Southwold’s famous Sailor’s Reading Room was built in 1864 in memory of a Captain Rayley, who had been an officer at the Battle of Trafalgar, and had died the previous year.
I knew the building as a boy and remember thinking it was as fabulous then as I think it is now. It really hasn’t changed in close to 50 years, and the only sadness is that photography is forbidden and I can’t show you how splendid it really is.
What I can say without fear of contradiction is that the old reading room is packed with a huge variety of treasures, including photos, models and other memorabilia of the local fishermen, sailors and coastguards of years gone by.
Often generations of brothers, fathers, sons and cousins worked at these trades at the same time, and because they so often bore the same name they were often given colourful nicknames – I particularly like the name of one bearded old salt whose photo appears on the Reading Room’s walls. He must have gloried in his handle of ‘Crikey’ Rogers!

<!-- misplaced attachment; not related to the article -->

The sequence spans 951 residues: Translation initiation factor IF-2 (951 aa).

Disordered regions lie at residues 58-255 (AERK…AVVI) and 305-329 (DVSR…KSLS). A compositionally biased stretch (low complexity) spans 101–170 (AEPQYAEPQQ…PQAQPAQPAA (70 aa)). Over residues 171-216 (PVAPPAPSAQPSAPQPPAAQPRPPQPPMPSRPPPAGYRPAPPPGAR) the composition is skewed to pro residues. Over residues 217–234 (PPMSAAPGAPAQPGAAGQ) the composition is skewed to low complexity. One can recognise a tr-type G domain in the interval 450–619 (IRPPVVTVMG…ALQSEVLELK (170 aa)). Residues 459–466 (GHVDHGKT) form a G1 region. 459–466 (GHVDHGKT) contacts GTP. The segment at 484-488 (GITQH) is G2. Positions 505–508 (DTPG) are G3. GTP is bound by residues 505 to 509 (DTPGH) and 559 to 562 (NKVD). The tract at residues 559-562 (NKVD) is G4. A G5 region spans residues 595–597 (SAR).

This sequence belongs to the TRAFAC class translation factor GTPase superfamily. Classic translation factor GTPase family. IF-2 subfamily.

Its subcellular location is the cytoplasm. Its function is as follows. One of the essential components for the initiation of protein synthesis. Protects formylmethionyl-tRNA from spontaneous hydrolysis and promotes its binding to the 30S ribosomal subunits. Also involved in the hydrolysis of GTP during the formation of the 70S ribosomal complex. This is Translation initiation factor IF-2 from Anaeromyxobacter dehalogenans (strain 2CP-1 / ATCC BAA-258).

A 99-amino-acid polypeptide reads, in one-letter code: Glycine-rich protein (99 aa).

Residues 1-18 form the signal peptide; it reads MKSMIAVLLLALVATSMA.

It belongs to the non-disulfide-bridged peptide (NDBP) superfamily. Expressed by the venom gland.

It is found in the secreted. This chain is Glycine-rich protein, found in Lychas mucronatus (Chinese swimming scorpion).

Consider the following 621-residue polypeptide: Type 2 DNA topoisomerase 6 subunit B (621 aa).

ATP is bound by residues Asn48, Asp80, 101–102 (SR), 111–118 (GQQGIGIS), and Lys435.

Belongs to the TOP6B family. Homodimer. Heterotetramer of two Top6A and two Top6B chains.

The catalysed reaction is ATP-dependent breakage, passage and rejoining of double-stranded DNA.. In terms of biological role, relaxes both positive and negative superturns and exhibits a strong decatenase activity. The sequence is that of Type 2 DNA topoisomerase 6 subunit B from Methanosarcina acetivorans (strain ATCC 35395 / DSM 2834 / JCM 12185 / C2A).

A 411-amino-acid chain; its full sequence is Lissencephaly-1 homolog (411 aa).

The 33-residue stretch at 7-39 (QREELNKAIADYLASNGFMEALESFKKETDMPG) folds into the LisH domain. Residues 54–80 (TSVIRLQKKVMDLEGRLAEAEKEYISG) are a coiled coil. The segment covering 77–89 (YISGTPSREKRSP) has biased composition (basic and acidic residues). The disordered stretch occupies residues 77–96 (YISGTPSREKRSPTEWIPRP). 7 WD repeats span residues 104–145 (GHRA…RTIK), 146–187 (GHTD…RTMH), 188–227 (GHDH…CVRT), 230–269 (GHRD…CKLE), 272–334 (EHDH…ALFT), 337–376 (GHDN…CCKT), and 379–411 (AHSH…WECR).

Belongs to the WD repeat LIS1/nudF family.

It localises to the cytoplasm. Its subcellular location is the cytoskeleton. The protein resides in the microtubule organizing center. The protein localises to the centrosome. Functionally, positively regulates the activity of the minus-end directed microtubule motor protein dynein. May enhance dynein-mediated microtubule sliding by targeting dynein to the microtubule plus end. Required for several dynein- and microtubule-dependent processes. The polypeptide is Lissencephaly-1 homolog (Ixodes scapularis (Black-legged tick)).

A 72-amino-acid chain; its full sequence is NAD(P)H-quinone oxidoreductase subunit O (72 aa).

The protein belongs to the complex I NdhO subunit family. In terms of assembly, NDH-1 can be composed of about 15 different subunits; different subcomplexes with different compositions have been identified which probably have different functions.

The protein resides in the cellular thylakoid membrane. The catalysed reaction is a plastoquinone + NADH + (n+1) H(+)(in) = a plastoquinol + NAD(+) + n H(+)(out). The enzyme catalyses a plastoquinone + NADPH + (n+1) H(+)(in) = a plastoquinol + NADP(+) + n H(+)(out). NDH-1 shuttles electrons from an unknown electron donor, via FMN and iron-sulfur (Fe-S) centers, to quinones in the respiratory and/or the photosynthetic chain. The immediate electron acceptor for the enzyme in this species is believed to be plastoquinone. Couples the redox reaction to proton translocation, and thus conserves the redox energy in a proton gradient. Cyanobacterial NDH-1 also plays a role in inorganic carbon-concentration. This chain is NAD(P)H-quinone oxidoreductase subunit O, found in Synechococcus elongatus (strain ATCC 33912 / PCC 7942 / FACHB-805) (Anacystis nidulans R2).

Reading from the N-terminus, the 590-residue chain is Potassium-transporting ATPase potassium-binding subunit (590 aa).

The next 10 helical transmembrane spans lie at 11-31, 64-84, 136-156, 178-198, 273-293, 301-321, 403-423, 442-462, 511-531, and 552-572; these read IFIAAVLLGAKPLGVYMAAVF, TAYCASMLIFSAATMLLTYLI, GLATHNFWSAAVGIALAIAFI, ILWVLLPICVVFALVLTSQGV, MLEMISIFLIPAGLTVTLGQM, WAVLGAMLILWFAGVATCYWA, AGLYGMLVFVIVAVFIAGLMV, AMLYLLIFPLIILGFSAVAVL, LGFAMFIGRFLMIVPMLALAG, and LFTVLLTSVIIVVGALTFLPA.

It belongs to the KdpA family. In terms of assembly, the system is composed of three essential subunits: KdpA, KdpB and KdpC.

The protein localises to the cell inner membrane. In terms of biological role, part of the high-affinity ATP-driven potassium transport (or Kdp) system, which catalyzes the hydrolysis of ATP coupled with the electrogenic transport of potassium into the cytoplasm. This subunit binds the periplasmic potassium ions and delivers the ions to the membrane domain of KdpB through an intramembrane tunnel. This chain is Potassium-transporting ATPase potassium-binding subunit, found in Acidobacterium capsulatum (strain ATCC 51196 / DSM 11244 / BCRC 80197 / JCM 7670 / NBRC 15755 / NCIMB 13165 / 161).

Of course, many of them were also lifeboatmen, and since we’ve been to the old town recently in a day or two thanks to some great local friends I’ll add some photos of the restored local lifeboat now on show in a new home near the beach, and some shots from the harbour – including the wonderful Leila. Make sure you come back!
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2 thoughts on “Southwold’s Sailor’s Reading Room”
A clear, easily seen, indication of whereabouts in Southwold the reading room is located would be good.
This is what the Wikipedia says – though it is actually nearer the beach than this shows.